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Cell Rep. 2017 Feb 28;18(9):2124-2134. doi: 10.1016/j.celrep.2017.01.058.

Composition and Function of Mutant Swi/Snf Complexes.

Author information

1
Department of Cell and Molecular Biology, University of Rhode Island, 120 Flagg Road, Kingston, RI 02881, USA. Electronic address: arnob@uri.edu.
2
Stowers Institute for Medical Research, 1000 East 50th Street, Kansas City, MO 64110, USA.
3
Institute of Cancer Biological Therapy, Xuzhou Medical University, Jiangsu 221002, China.
4
Stowers Institute for Medical Research, 1000 East 50th Street, Kansas City, MO 64110, USA; Department of Anatomy and Cell Biology, University of Kansas Medical Center, Kansas City, KS 66160, USA.
5
Stowers Institute for Medical Research, 1000 East 50th Street, Kansas City, MO 64110, USA; Department of Pathology and Laboratory Medicine, University of Kansas Medical Center, Kansas City, KS 66160, USA.
6
Stowers Institute for Medical Research, 1000 East 50th Street, Kansas City, MO 64110, USA. Electronic address: jlw@stowers.org.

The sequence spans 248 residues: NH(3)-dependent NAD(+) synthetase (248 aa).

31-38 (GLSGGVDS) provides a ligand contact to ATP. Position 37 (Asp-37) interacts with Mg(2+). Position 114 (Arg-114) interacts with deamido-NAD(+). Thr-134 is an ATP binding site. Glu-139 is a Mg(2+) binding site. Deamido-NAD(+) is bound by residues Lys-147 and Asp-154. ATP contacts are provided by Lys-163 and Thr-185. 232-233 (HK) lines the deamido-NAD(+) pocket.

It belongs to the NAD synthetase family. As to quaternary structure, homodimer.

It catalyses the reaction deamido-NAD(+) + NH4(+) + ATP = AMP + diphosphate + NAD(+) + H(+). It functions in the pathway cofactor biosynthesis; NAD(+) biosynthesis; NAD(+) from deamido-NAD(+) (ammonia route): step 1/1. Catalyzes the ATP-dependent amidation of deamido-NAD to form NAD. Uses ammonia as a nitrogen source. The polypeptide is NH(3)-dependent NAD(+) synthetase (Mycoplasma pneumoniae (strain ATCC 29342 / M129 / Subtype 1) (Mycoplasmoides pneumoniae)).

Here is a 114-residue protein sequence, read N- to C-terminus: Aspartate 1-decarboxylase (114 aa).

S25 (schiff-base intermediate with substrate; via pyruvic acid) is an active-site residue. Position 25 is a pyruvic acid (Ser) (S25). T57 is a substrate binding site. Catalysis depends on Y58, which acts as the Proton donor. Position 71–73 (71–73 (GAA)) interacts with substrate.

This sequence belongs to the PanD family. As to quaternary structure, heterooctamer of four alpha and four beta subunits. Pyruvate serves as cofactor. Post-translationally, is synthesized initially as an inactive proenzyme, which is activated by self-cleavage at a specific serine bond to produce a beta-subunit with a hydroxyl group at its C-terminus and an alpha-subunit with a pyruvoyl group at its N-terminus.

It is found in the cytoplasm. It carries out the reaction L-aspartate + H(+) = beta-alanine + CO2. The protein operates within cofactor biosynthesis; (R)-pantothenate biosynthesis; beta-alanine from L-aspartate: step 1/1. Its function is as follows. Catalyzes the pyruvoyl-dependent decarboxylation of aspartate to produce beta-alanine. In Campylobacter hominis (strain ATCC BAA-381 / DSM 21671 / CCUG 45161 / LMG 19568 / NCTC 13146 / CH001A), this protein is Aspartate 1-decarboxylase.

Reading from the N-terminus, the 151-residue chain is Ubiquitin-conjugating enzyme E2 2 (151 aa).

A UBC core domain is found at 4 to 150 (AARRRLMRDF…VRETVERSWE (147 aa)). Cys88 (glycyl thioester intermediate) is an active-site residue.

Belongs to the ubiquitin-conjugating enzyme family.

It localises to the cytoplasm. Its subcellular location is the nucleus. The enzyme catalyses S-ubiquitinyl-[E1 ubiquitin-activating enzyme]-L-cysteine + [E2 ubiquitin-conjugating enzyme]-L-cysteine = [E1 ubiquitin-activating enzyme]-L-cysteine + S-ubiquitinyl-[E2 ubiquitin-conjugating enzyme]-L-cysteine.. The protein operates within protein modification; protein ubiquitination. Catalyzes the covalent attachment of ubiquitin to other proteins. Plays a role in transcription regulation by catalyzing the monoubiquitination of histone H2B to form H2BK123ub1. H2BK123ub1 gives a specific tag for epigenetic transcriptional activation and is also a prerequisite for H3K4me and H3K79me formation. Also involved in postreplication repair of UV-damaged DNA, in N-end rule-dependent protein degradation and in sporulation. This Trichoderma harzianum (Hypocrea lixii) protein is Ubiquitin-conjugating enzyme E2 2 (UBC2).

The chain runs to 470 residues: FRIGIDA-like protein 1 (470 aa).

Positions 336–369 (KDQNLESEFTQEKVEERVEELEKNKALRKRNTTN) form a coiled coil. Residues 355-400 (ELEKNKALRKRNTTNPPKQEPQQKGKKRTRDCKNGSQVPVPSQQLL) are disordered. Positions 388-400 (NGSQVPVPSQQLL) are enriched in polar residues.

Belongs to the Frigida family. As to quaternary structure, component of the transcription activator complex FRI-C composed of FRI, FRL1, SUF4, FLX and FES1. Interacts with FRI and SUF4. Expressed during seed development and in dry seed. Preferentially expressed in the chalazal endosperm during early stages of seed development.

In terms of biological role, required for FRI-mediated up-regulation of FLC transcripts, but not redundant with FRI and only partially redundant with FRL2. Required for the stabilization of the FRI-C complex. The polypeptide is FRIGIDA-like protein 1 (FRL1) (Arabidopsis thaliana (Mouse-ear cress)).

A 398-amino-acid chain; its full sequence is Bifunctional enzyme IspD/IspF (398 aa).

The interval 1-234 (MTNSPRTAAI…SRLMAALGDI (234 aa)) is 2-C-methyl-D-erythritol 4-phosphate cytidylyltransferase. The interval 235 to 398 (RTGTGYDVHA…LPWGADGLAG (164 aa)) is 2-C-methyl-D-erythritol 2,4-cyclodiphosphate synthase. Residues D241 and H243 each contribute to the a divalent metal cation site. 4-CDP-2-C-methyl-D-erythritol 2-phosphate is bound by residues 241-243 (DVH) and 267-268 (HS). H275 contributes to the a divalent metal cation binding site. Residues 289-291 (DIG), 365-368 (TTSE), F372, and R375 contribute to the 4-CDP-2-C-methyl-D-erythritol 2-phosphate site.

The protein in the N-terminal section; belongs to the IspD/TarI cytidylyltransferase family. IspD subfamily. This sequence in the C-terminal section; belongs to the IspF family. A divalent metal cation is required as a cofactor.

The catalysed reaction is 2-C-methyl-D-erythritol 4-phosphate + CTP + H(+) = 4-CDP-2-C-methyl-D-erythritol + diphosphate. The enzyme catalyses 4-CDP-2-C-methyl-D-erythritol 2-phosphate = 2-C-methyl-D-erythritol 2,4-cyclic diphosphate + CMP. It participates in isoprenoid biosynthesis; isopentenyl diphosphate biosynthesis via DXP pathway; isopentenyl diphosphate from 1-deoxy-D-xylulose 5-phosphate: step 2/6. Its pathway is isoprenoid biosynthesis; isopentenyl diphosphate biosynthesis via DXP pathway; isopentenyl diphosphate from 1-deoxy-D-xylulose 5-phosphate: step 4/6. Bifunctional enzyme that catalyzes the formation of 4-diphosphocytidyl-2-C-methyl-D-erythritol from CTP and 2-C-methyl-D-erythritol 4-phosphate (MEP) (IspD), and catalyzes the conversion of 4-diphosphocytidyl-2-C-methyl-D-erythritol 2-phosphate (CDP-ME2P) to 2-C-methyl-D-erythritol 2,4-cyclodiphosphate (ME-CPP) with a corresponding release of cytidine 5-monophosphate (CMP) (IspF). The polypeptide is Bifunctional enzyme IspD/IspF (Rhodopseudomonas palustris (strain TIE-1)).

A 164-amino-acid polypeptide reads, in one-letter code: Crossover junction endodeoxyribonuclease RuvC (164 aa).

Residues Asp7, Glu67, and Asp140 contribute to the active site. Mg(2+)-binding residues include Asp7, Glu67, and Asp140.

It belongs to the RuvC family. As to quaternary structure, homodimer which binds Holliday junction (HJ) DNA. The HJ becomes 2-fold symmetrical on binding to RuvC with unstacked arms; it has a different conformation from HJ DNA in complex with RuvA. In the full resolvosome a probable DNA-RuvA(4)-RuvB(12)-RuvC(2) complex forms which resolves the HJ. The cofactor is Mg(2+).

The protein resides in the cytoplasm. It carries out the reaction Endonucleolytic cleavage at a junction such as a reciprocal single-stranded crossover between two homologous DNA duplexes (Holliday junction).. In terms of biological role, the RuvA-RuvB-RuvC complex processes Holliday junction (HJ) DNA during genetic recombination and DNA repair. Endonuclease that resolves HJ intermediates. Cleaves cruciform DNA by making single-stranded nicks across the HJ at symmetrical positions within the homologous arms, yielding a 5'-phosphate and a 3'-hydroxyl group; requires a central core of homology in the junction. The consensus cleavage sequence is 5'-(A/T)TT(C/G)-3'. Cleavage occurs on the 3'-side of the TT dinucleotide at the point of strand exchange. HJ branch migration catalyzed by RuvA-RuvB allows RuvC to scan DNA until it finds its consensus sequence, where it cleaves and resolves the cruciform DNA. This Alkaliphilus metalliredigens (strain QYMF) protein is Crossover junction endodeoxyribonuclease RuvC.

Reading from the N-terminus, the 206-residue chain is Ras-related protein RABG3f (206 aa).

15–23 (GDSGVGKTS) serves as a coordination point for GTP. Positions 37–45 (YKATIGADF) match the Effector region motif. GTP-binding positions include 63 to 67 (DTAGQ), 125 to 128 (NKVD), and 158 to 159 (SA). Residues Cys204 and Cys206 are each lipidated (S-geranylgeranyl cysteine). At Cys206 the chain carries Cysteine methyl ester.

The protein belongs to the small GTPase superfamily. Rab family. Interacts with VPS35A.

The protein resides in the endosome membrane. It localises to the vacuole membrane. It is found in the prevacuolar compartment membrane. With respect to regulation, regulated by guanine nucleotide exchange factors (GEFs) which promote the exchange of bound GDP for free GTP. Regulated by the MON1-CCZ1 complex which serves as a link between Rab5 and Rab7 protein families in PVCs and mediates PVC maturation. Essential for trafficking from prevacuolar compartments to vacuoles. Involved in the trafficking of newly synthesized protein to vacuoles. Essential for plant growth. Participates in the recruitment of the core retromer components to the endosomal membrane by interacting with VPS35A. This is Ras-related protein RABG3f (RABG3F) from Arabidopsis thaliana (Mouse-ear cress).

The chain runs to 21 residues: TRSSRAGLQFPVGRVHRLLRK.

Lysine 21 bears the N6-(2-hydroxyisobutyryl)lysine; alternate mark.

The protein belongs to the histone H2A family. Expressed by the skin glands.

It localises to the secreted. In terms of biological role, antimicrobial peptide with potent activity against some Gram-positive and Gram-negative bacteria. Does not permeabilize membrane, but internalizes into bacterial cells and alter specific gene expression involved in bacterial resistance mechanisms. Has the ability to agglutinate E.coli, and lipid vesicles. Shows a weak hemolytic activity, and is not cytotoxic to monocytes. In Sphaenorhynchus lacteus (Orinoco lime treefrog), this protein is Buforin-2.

Abstract

The 12-subunit Swi/Snf chromatin remodeling complex is conserved from yeast to humans. It functions to alter nucleosome positions by either sliding nucleosomes on DNA or evicting histones. Interestingly, 20% of all human cancers carry mutations in subunits of the Swi/Snf complex. Many of these mutations cause protein instability and loss, resulting in partial Swi/Snf complexes. Although several studies have shown that histone acetylation and activator-dependent recruitment of Swi/Snf regulate its function, it is less well understood how subunits regulate stability and function of the complex. Using functional proteomic and genomic approaches, we have assembled the network architecture of yeast Swi/Snf. In addition, we find that subunits of the Swi/Snf complex regulate occupancy of the catalytic subunit Snf2, thereby modulating gene transcription. Our findings have direct bearing on how cancer-causing mutations in orthologous subunits of human Swi/Snf may lead to aberrant regulation of gene expression by this complex.

KEYWORDS:

Snf2 occupancy; Swi/Snf complex; Swi/Snf subunits; architecture; cancer; gene expression; modularity; patterns; residual Swi/Snf complexes; targeting

PMID:
28249159
PMCID:
PMC5837817
DOI:
10.1016/j.celrep.2017.01.058
[Indexed for MEDLINE]
Free PMC Article

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